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Talking Tactics: Key moments in FC Cincinnati’s loss to D.C. United

Our tactics guru Brad Gough dissects FC Cincinnati’s 4-1 loss to D.C. United on Thursday.

Getting a result against Wayne Rooney and D.C. United was always going to be tough. But riding high on confidence, FC Cincinnati dominated possession and passing statistics for much of the match. However, the orange and blue still came away with a demoralizing 4-1 defeat.

Pressure is Key

I’ve been writing all year about how FCC has to find a way to pressure the ball in the middle and final thirds. It seems that the midfield is often just out of shape enough to make quick pressure impossible, and the back line lacks the confidence to step to the ball in dangerous situations. D.C. United’s first two goals were the direct result of players simply refusing to pressure the ball.

The first goal started when Allan Cruz dropped toward the corner to defend Lucas Rodriguez. After forcing Rodriguez to release the ball, he turned to watch as Rooney took possession, allowing Rodriguez to waltz into the box unmarked. Leonardo Bertone and Frankie Amaya were slightly out of shape and should have been tucked in a bit tighter toward the ball (yellow above). But once Rodriguez received the return pass, Justin Hoyte froze from 12 yards away in no position to affect Rodriguez’s shot, allowing the Argentinian all the time he needed to curl the ball into the far post. This is the moment when typically one would expect a center back to charge the ball and throw his body in the path of the shot.

The second goal was all too similar. Rodriguez once again picked the ball up in loads of space, and though Hoyte and Kendall Waston were well-positioned between the United player and the goal, neither elected to step out to pressure. As the near-side center back, the onus was on Hoyte, and once again he didn’t deliver.

The fourth and final goal for D.C. United was comically bad. Hoyte got caught upfield and was badly outpaced by Paul Arriola (yellow below), but Waston had loads of time to consider stepping out to stop Arriola’s progression. A clean tackle, a tactical foul or even just impeding the speedy winger’s run to allow his teammates to recover would have sufficed. Instead he played spectator as the American carried the ball 50-plus yards and walked into Spencer Richey’s goal box unchallenged.

And There’s Still a Lack of Trust

Sandwiched in between the three goals mentioned above was the single-pass counter-attack that led to Rooney’s goal. When facing a single high striker, center backs simply can’t let the striker sit directly in between them. Instead, the ball-side center back remains a bit higher to prevent balls into the striker’s feet, and the weak side center back, Hoyte above, should drop a bit deeper to prevent balls in over the top (red below). But even after Rooney took the ball out of the air he was outnumbered 2v1. If Waston trusted enough to push the English striker toward Hoyte and let Hoyte make the tackle the odds would have been much better. Instead, Waston slid in between Rooney and the goal, allowing Rooney to cut back on his favored right foot and slot the ball home far post.

When Crossing Becomes the Right Option

On the offensive side of the ball FC Cincinnati was 5-for-18 crossing the ball. Crossing is often a low percentage way of scoring, so the top teams generally don’t do a ton of it. The key then is to cross the ball at the right time in the right situations.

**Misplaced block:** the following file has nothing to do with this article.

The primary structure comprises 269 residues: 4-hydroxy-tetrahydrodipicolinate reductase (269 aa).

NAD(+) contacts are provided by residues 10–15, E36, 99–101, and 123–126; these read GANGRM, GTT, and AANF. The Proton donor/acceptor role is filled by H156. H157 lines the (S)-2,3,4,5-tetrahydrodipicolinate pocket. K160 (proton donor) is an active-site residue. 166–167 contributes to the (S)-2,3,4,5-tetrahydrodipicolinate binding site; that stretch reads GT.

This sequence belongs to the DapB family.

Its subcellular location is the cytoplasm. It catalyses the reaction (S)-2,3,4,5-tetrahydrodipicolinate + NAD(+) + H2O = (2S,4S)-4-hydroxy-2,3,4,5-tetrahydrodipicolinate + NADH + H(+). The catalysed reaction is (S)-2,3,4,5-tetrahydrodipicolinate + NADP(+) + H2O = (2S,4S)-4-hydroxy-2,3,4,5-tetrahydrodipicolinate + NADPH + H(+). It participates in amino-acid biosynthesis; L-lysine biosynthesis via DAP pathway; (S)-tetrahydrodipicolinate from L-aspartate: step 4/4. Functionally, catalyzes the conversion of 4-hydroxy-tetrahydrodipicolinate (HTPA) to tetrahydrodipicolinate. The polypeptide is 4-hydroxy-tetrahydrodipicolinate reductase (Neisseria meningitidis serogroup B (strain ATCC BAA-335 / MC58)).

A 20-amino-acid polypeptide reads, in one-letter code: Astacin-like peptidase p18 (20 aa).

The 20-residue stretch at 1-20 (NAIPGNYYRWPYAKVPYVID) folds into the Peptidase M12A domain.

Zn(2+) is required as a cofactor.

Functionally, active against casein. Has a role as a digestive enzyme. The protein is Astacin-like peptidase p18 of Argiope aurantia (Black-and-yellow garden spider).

The image above shows one of Kekuta Manneh’s three blocked shots. In fact, the Gambian forward had three shots in total on the night, and none of them made it past the covering defender. Emmanuel Ledesma found Manneh on a beautiful cross-field switch of play, and the forward used his pace to take the D.C. United full-back deep before cutting back onto his right foot. At that moment Rashawn Dally, Cruz and Amaya all burst into the box and were 3v3 had Manneh chosen to whip the ball in. Instead he tried to shoot through traffic with a predictable result.

Earlier in the match, Manneh had squandered an even more dangerous opportunity as Bertone sprung the winger free with a wonderful long ball. This time after cutting back, Manneh had Cruz and Dally 2v1 in the box and could have played the ball into the near or far post. Again the winger chose not to cross the ball and the chance was lost.

When not much is going for your team offensively, it is crucial the correct decisions are made in key moments in the offensive third. And right now, FCC is too often choosing to shoot when a pass is the better option, or choosing to slow the ball down when they have numbers up and going with speed is the correct choice.

Can I Have Just One Shred of Hope?

Overall the team didn’t play that poorly. They dominated possession, passing statistics and even won the territorial battle, maintaining more than half of its possession in its offensive half. Also, Bertone had what I think was his best match of the year. He was constantly on the ball dictating play, made several key passes that showed his creative ability, completed 86% of his passes and contributed with two shots.

With Roland Lamah returning to the pitch, Amaya coming into his own, Cruz playing centrally and Bertone playing like he did on Thursday, FCC has the makings of a team that can win some matches. However, the back line continues to leak goals. Teams can build up play against it without pressure and create shots. Teams can counter-attack and beat its center backs with ease. Not much is going right with that unit of late, and that will have to change if FCC ever wants to be a consistent threat to take points of even the most average of MLS teams.

@fccincytactalk (Brad Gough) for @CincySoccerTalk

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